• [on the death of Star Wars: Episode V - The Empire Strikes Back (1980) director Irvin Kershner] The world has lost a great director and one of the most genuine people I've had the pleasure of knowing. Irvin Kershner was a true gentleman in every sense of the word. When I think of Kersh, I think of his warmth, his thoughtfulness and his talent. I knew him from USC - I attended his lectures and he was actually on the festival panel that gave the prize to my Electronic Labyrinth THX 1138 4EB (1967) short. I considered him a mentor. Following Star Wars (1977), I knew one thing for sure: I didn't want to direct the second movie myself. I needed someone I could trust, someone I really admired and whose work had maturity and humour. That was Kersh all over. I didn't want Empire to turn into just another sequel, another episode in a series of space adventures. I was trying to build something, and I knew Kersh was the guy to help me do it. He brought so much to the table. I am truly grateful to him. He was a friend as well as a colleague. He will be missed.
  • I hate corporations and I'm not happy that they have taken over the film business but on the same hand I find myself being the head of a corporation. There's a certain irony there.
  • [on his future plans] I'm moving away from all my businesses, I'm finishing all my obligations and I'm going to retire to my garage with my saw and hammer and build hobby movies. I've always wanted to make movies that were more experimental in nature, and not have to worry about them showing in movie theaters.
  • [In response to whether film is an art or a business] The problem is that making film is an art. Selling film is a business. The trouble is that they [studio executives] don't know how to sell films. As a result, they try to make you make films that people will go to without them having to be sold, which is the real key to the problem. And, if they weren't so backwards-- if they can't put a film in a theater and have people rush to the door, they're not interested.
  • I'm amazed and surprised that Star Wars [Star Wars (1977)] was picked as the number one film of the millennium. Little did I know when I started this film 20 years ago that I'd be making a film that achieved such an outpouring of enthusiastic raves and joy. It's after all the fans that have made this film what it is today.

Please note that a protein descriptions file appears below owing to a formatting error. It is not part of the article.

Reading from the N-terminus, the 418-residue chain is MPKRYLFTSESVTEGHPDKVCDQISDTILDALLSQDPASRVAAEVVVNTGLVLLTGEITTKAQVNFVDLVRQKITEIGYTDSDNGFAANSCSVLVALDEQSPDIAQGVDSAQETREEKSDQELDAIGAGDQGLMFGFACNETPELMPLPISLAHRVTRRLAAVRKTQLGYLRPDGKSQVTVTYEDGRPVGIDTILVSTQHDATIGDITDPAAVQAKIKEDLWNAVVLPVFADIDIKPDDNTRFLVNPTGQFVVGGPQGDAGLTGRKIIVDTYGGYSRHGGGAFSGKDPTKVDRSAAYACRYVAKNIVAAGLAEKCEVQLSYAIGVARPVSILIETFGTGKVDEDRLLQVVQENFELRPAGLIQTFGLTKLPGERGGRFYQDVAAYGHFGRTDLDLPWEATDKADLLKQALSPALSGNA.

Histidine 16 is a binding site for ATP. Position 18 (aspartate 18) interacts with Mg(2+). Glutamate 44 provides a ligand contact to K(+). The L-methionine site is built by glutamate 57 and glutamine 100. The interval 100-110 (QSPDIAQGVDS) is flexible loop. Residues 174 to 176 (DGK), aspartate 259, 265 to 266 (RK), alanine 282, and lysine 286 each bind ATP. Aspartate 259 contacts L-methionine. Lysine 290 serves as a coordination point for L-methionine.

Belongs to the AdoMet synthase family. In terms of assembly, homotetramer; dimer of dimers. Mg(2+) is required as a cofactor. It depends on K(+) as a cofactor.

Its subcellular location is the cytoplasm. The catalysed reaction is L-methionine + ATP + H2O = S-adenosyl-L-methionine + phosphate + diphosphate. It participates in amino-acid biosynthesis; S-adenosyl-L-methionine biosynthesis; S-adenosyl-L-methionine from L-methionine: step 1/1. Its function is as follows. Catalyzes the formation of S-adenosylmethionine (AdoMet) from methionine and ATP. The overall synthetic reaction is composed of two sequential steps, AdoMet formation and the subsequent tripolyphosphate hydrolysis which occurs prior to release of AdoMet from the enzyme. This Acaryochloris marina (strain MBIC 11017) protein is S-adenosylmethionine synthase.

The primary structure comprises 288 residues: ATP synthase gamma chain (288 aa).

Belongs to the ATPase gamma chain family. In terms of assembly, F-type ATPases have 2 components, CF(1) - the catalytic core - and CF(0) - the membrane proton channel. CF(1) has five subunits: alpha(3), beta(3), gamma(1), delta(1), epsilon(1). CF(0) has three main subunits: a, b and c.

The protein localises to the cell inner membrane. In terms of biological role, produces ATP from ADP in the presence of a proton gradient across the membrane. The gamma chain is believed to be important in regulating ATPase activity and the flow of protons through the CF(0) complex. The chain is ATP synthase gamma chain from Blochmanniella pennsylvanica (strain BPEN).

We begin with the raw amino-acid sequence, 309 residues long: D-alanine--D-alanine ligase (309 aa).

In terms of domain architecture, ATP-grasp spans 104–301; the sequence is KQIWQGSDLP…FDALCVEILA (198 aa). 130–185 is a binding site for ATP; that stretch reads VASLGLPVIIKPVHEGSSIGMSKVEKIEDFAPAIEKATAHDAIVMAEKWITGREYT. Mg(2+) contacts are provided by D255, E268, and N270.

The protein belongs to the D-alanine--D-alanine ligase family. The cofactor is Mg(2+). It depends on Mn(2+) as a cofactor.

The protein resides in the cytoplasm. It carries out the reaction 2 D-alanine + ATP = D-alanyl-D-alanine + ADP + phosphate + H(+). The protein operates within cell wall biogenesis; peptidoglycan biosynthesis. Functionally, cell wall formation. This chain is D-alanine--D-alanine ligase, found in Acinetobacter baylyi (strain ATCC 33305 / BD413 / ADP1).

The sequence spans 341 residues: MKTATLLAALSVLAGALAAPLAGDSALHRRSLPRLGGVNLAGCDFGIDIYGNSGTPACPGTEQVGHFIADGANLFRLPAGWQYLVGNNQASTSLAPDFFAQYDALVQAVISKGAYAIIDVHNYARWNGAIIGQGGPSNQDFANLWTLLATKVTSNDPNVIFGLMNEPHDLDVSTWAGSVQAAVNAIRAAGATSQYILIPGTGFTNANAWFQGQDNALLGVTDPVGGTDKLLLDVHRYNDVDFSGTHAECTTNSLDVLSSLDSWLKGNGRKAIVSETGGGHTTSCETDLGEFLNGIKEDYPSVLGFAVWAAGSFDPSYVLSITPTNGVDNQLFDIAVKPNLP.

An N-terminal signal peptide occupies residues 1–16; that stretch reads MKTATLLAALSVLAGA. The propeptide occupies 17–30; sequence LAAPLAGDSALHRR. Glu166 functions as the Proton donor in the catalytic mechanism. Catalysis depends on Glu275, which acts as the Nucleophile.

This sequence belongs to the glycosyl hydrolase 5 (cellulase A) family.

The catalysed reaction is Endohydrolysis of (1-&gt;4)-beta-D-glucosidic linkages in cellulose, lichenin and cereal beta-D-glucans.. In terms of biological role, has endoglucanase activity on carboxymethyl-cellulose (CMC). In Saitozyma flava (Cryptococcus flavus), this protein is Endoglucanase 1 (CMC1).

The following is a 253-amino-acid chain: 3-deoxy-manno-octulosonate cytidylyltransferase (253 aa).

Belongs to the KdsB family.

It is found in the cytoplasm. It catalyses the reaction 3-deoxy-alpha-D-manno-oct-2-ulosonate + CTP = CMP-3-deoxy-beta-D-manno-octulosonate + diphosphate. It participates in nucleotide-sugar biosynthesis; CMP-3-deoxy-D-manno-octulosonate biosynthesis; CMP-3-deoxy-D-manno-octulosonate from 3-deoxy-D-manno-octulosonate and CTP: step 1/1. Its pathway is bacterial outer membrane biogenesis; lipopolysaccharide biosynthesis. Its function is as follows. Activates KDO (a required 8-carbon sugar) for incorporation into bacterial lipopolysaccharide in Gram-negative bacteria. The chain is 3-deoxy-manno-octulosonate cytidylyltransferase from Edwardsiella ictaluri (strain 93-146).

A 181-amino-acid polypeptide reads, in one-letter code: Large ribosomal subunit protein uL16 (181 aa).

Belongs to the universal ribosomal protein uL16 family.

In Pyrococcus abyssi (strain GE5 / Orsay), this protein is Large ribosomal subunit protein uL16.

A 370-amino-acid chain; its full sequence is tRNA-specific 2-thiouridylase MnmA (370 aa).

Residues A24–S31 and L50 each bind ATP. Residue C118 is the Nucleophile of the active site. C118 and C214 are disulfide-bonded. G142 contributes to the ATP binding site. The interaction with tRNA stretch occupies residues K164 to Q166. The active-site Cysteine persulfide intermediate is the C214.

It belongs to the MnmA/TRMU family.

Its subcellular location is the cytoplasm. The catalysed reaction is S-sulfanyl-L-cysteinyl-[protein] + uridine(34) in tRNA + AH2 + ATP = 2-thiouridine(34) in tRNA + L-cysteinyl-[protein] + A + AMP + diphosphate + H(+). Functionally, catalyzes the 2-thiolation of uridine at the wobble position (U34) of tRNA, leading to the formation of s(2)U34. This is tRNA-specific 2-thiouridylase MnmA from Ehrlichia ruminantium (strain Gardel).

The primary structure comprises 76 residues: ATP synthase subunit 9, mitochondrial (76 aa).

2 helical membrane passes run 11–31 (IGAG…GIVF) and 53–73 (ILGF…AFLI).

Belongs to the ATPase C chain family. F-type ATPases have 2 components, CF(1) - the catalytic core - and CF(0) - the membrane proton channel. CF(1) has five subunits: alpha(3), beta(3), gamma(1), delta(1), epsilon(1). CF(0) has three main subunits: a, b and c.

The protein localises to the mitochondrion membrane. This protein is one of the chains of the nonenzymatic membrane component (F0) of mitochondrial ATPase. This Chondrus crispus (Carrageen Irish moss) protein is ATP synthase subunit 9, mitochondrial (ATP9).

• I can't even begin to tell you how much of an influence Disney has had on me.
  • Well, Star Wars isn't sci-fi at all - it's space opera, which is a sub-genre; I mean, it's sort of halfway between sci-fi and fantasy. The motif I used to tell these stories was the Saturday night-day serial, which is a particular genre which was very popular in the thirties and forties. I wanted it to look just like that and those were - at least, the Flash Gordon/Buck Rogers kinds of things - were space operas. Some people like to call them comic-book stories, but they aren't comic-book under the superhero genre. They're kind of looking at the early part of the century, when adventure serials first started.
  • Phantom Menace is so popular you know it's people liking it and going back to see it again. For some it's like the Meaning of Life.
  • I was never interested in being powerful or famous. But once I got to film school and learned about movies, I just fell in love with it. I didn't care what kind of movies I made.
  • Although I write screenplays, I don't think I'm a very good writer.
  • It was the money from Star Wars (1977) and Jaws (1975) that allowed the theaters to build their multiplexes, which allowed an opening up of screens.
  • If you look at Blade Runner (1982), it's been cut sixteen ways from Sunday, and there are all kinds of different versions of it.
  • As a Western, The Magnificent Seven (1960) was a pretty good film. I don't think it was as interesting or as multi-faceted as Shichinin no samurai (1954).
  • Don't forget the basics. Don't get enamored with new technology, because it's not new. Just the medium we're working in is new, but that doesn't change anything. The art of what we do is exactly the same. It's beyond technology. It's the art of movies.
  • [describing scenes in Star Wars: Episode I - The Phantom Menace (1999)] Again it's like poetry, it's sort of -- they rhyme. Every stanza kind of rhymes with the last one. Hopefully it'll work.